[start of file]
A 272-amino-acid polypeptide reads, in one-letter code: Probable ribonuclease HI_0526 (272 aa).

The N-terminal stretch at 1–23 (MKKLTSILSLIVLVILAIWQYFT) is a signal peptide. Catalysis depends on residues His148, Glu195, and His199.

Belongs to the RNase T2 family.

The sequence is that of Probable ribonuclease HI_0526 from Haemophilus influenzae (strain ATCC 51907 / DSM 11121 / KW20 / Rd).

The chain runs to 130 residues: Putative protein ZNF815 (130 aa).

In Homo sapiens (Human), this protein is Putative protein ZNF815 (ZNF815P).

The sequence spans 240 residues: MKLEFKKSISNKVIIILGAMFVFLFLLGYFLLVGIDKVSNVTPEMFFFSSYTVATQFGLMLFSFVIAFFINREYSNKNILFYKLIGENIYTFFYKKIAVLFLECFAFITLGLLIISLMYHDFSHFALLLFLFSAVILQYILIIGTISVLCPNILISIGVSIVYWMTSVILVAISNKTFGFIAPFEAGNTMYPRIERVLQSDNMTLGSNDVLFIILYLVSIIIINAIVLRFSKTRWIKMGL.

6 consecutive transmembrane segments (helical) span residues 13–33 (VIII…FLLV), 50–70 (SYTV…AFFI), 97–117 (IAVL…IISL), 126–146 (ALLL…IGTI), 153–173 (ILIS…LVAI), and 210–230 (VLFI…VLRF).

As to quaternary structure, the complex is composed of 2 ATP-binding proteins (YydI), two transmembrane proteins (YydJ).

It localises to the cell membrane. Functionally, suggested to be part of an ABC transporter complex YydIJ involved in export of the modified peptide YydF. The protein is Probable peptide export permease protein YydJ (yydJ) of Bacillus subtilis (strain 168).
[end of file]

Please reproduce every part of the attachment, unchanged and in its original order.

A 272-amino-acid polypeptide reads, in one-letter code: Probable ribonuclease HI_0526 (272 aa).

The N-terminal stretch at 1–23 (MKKLTSILSLIVLVILAIWQYFT) is a signal peptide. Catalysis depends on residues His148, Glu195, and His199.

Belongs to the RNase T2 family.

The sequence is that of Probable ribonuclease HI_0526 from Haemophilus influenzae (strain ATCC 51907 / DSM 11121 / KW20 / Rd).

The chain runs to 130 residues: Putative protein ZNF815 (130 aa).

In Homo sapiens (Human), this protein is Putative protein ZNF815 (ZNF815P).

The sequence spans 240 residues: MKLEFKKSISNKVIIILGAMFVFLFLLGYFLLVGIDKVSNVTPEMFFFSSYTVATQFGLMLFSFVIAFFINREYSNKNILFYKLIGENIYTFFYKKIAVLFLECFAFITLGLLIISLMYHDFSHFALLLFLFSAVILQYILIIGTISVLCPNILISIGVSIVYWMTSVILVAISNKTFGFIAPFEAGNTMYPRIERVLQSDNMTLGSNDVLFIILYLVSIIIINAIVLRFSKTRWIKMGL.

6 consecutive transmembrane segments (helical) span residues 13–33 (VIII…FLLV), 50–70 (SYTV…AFFI), 97–117 (IAVL…IISL), 126–146 (ALLL…IGTI), 153–173 (ILIS…LVAI), and 210–230 (VLFI…VLRF).

As to quaternary structure, the complex is composed of 2 ATP-binding proteins (YydI), two transmembrane proteins (YydJ).

It localises to the cell membrane. Functionally, suggested to be part of an ABC transporter complex YydIJ involved in export of the modified peptide YydF. The protein is Probable peptide export permease protein YydJ (yydJ) of Bacillus subtilis (strain 168).